The UNIX way.

Around the clock, across the globe. By Vladimir Legeza

Network connection from the shell script.

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Shell allow users to send udp or tcp messages to the remote host and to receive replies  directly from the command line without any additional tools. It seems like a quite useful thing, but the functionality are limited to act only as a tcp/udp client, and not as a server.

The whole following code shows how to exploit this functionality. It should works properly in both major shell interpretors: Bash and Ksh.

host_name=localhost
port_number=80

exec 3<> /dev/tcp/$host_name/$port_number
echo -e "GET / HTTP/1.0\nHost: $host_name\n\n" >&3
while true ;do
read -r response <&3
echo $response
if [ -z "$response" ];then
break
fi
done

Here we are opening a new file descriptor with number 3 by using i/o redirection in a special format, that starts as a /dev/… and contain a protocol definition, a host name and a port number. To not to stuck in a reading process for waiting until connection would not be closed by the server (due to KeepAlive ) HTTP/1.0 is used instead of HTTP/1.1 .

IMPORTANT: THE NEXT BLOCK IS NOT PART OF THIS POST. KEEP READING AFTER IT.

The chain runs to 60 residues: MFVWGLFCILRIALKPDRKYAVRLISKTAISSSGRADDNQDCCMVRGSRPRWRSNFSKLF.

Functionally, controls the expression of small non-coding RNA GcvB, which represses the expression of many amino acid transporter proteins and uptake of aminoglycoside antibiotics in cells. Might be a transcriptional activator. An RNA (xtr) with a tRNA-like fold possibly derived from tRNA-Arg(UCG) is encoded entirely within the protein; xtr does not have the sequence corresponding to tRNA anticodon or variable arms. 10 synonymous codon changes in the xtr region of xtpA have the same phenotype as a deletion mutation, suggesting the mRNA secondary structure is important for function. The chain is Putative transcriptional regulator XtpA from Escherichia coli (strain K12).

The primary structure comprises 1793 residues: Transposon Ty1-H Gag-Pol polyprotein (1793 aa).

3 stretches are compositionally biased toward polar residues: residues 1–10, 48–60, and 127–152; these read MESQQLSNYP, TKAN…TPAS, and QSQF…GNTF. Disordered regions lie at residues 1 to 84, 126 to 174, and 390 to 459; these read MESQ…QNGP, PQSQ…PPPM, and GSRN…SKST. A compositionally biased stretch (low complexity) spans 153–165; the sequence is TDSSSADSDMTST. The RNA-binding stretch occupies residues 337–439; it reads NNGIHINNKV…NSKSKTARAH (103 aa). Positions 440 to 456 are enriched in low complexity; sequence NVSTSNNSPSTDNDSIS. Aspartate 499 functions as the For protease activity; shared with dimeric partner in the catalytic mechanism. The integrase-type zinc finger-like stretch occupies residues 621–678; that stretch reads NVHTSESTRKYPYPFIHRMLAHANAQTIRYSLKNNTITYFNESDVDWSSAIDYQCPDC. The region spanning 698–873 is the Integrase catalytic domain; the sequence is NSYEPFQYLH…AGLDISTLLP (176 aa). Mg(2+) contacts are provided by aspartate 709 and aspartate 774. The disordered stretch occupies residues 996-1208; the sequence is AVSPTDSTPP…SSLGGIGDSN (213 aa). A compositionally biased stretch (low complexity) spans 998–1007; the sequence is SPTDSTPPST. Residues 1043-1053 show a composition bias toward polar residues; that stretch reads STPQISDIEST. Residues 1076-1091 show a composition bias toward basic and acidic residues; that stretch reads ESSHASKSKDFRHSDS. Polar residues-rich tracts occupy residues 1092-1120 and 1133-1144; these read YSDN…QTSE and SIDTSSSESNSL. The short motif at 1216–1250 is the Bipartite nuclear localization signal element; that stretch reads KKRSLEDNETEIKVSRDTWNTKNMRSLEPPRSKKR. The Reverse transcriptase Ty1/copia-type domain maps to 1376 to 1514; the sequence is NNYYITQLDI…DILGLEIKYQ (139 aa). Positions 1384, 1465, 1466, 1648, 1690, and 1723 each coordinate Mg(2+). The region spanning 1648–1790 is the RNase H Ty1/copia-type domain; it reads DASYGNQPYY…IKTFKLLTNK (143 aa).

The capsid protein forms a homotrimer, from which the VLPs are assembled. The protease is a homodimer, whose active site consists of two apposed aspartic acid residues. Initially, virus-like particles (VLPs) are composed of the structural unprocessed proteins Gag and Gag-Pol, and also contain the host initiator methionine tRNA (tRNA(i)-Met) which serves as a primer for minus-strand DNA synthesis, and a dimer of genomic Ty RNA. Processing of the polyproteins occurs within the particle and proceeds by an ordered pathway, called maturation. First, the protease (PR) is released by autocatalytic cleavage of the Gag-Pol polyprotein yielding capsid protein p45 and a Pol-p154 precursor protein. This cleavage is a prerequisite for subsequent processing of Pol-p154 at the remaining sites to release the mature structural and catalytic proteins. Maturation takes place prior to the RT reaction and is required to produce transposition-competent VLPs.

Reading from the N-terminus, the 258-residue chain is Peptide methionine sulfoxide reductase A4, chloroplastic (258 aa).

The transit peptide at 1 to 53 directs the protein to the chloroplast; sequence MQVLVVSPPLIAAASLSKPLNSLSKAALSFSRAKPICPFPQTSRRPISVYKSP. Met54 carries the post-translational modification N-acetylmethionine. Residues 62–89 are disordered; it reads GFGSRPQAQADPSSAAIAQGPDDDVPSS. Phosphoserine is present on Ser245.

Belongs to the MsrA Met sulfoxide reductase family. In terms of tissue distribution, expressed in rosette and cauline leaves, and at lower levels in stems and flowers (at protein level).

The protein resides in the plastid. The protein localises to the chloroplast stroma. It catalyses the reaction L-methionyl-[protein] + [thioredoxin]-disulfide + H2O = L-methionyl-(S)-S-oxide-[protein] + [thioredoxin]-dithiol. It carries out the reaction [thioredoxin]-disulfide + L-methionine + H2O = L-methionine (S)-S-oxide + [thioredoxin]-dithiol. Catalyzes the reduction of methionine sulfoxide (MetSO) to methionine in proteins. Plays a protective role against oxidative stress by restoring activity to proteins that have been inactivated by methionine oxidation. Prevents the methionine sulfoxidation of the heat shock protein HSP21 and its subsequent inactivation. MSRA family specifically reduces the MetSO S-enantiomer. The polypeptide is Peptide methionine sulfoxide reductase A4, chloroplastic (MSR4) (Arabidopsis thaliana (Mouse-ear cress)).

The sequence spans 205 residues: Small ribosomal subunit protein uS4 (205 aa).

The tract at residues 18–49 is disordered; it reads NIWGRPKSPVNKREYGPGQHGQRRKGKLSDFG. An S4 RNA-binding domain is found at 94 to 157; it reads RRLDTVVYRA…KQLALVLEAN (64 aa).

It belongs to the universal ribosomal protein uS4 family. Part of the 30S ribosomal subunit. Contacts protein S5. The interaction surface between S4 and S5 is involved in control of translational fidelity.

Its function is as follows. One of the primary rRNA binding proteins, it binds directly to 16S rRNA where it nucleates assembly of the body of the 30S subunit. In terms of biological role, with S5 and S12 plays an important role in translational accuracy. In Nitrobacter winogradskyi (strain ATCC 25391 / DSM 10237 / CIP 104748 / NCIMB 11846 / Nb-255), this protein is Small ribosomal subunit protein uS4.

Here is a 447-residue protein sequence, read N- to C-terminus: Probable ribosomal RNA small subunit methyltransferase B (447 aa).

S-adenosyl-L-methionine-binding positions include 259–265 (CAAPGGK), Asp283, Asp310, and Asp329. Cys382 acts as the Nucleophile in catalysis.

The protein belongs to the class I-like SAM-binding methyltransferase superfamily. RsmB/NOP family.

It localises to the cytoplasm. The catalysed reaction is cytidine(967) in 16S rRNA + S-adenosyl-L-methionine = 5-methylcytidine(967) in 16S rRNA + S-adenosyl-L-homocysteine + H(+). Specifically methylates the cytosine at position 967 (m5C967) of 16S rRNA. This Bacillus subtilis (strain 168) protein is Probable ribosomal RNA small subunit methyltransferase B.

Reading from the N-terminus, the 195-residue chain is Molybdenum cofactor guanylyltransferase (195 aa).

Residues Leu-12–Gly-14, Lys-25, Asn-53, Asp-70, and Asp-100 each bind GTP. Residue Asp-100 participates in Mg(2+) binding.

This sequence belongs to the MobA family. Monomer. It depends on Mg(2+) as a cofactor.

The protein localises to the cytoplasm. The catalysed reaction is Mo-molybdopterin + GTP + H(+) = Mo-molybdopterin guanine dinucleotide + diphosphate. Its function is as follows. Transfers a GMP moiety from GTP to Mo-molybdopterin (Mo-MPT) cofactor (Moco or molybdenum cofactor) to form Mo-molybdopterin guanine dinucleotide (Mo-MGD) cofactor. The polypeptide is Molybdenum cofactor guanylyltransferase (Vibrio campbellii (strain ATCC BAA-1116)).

As a result of execution, script will display something like this:

$ ./http_request.sh
HTTP/1.1 200 OK
Server: nginx/0.7.67
Date: Thu, 31 Mar 2011 16:11:13 GMT
Content-Type: text/html
Content-Length: 177
Last-Modified: Wed, 02 Mar 2011 14:00:03 GMT
Connection: close
Accept-Ranges: bytes

....
-- Some HTML code --
....

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Written by Vladimir Legeza

March 31, 2011 at 4:23 pm

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